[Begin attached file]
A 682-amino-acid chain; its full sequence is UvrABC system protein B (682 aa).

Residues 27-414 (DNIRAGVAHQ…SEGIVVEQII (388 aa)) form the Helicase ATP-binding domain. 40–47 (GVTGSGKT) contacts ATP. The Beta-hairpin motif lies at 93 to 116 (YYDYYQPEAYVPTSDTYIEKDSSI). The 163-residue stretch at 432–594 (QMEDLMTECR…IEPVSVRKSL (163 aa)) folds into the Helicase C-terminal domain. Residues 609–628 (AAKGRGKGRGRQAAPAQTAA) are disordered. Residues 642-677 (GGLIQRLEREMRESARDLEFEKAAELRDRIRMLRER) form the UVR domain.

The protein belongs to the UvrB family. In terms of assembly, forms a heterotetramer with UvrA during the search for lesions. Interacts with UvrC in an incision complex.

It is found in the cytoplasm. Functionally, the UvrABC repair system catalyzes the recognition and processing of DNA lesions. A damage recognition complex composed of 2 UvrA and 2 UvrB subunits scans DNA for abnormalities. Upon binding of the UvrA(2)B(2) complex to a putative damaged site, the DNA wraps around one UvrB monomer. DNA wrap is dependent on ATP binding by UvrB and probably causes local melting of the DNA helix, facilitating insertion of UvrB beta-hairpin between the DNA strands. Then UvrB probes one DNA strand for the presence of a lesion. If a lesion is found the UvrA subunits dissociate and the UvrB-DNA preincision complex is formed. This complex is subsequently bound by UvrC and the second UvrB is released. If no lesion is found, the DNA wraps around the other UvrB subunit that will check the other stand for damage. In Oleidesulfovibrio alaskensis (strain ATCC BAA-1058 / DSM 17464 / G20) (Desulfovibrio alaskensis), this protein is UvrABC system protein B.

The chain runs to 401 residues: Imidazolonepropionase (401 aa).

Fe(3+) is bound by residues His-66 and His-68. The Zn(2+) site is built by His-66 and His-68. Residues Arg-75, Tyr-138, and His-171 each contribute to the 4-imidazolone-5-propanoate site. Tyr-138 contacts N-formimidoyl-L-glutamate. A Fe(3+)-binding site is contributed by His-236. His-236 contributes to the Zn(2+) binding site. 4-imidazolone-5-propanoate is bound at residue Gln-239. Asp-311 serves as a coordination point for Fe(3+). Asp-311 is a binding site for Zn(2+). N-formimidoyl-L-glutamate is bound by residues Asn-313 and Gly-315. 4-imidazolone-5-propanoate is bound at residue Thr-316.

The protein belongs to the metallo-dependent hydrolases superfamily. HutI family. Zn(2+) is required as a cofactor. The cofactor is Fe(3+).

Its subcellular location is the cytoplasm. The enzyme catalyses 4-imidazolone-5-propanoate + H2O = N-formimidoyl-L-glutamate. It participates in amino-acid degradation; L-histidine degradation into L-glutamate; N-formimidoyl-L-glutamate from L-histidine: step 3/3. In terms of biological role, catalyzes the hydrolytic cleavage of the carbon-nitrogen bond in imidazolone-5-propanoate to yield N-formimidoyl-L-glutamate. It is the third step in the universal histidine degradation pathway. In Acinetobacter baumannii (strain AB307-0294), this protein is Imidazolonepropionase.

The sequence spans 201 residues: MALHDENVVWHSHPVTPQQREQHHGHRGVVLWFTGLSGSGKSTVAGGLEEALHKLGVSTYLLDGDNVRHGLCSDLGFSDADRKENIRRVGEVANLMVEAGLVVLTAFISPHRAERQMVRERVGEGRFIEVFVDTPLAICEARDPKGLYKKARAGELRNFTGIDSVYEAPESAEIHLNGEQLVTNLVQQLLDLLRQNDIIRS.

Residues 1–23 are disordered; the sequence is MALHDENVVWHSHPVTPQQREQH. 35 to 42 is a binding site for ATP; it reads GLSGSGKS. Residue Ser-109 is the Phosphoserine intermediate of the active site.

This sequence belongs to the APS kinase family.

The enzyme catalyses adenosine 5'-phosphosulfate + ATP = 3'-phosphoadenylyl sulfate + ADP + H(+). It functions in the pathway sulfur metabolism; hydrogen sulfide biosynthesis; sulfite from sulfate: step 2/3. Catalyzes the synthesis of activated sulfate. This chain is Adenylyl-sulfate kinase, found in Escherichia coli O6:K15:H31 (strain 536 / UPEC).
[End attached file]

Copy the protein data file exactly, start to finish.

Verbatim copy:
A 682-amino-acid chain; its full sequence is UvrABC system protein B (682 aa).

Residues 27-414 (DNIRAGVAHQ…SEGIVVEQII (388 aa)) form the Helicase ATP-binding domain. 40–47 (GVTGSGKT) contacts ATP. The Beta-hairpin motif lies at 93 to 116 (YYDYYQPEAYVPTSDTYIEKDSSI). The 163-residue stretch at 432–594 (QMEDLMTECR…IEPVSVRKSL (163 aa)) folds into the Helicase C-terminal domain. Residues 609–628 (AAKGRGKGRGRQAAPAQTAA) are disordered. Residues 642-677 (GGLIQRLEREMRESARDLEFEKAAELRDRIRMLRER) form the UVR domain.

The protein belongs to the UvrB family. In terms of assembly, forms a heterotetramer with UvrA during the search for lesions. Interacts with UvrC in an incision complex.

It is found in the cytoplasm. Functionally, the UvrABC repair system catalyzes the recognition and processing of DNA lesions. A damage recognition complex composed of 2 UvrA and 2 UvrB subunits scans DNA for abnormalities. Upon binding of the UvrA(2)B(2) complex to a putative damaged site, the DNA wraps around one UvrB monomer. DNA wrap is dependent on ATP binding by UvrB and probably causes local melting of the DNA helix, facilitating insertion of UvrB beta-hairpin between the DNA strands. Then UvrB probes one DNA strand for the presence of a lesion. If a lesion is found the UvrA subunits dissociate and the UvrB-DNA preincision complex is formed. This complex is subsequently bound by UvrC and the second UvrB is released. If no lesion is found, the DNA wraps around the other UvrB subunit that will check the other stand for damage. In Oleidesulfovibrio alaskensis (strain ATCC BAA-1058 / DSM 17464 / G20) (Desulfovibrio alaskensis), this protein is UvrABC system protein B.

The chain runs to 401 residues: Imidazolonepropionase (401 aa).

Fe(3+) is bound by residues His-66 and His-68. The Zn(2+) site is built by His-66 and His-68. Residues Arg-75, Tyr-138, and His-171 each contribute to the 4-imidazolone-5-propanoate site. Tyr-138 contacts N-formimidoyl-L-glutamate. A Fe(3+)-binding site is contributed by His-236. His-236 contributes to the Zn(2+) binding site. 4-imidazolone-5-propanoate is bound at residue Gln-239. Asp-311 serves as a coordination point for Fe(3+). Asp-311 is a binding site for Zn(2+). N-formimidoyl-L-glutamate is bound by residues Asn-313 and Gly-315. 4-imidazolone-5-propanoate is bound at residue Thr-316.

The protein belongs to the metallo-dependent hydrolases superfamily. HutI family. Zn(2+) is required as a cofactor. The cofactor is Fe(3+).

Its subcellular location is the cytoplasm. The enzyme catalyses 4-imidazolone-5-propanoate + H2O = N-formimidoyl-L-glutamate. It participates in amino-acid degradation; L-histidine degradation into L-glutamate; N-formimidoyl-L-glutamate from L-histidine: step 3/3. In terms of biological role, catalyzes the hydrolytic cleavage of the carbon-nitrogen bond in imidazolone-5-propanoate to yield N-formimidoyl-L-glutamate. It is the third step in the universal histidine degradation pathway. In Acinetobacter baumannii (strain AB307-0294), this protein is Imidazolonepropionase.

The sequence spans 201 residues: MALHDENVVWHSHPVTPQQREQHHGHRGVVLWFTGLSGSGKSTVAGGLEEALHKLGVSTYLLDGDNVRHGLCSDLGFSDADRKENIRRVGEVANLMVEAGLVVLTAFISPHRAERQMVRERVGEGRFIEVFVDTPLAICEARDPKGLYKKARAGELRNFTGIDSVYEAPESAEIHLNGEQLVTNLVQQLLDLLRQNDIIRS.

Residues 1–23 are disordered; the sequence is MALHDENVVWHSHPVTPQQREQH. 35 to 42 is a binding site for ATP; it reads GLSGSGKS. Residue Ser-109 is the Phosphoserine intermediate of the active site.

This sequence belongs to the APS kinase family.

The enzyme catalyses adenosine 5'-phosphosulfate + ATP = 3'-phosphoadenylyl sulfate + ADP + H(+). It functions in the pathway sulfur metabolism; hydrogen sulfide biosynthesis; sulfite from sulfate: step 2/3. Catalyzes the synthesis of activated sulfate. This chain is Adenylyl-sulfate kinase, found in Escherichia coli O6:K15:H31 (strain 536 / UPEC).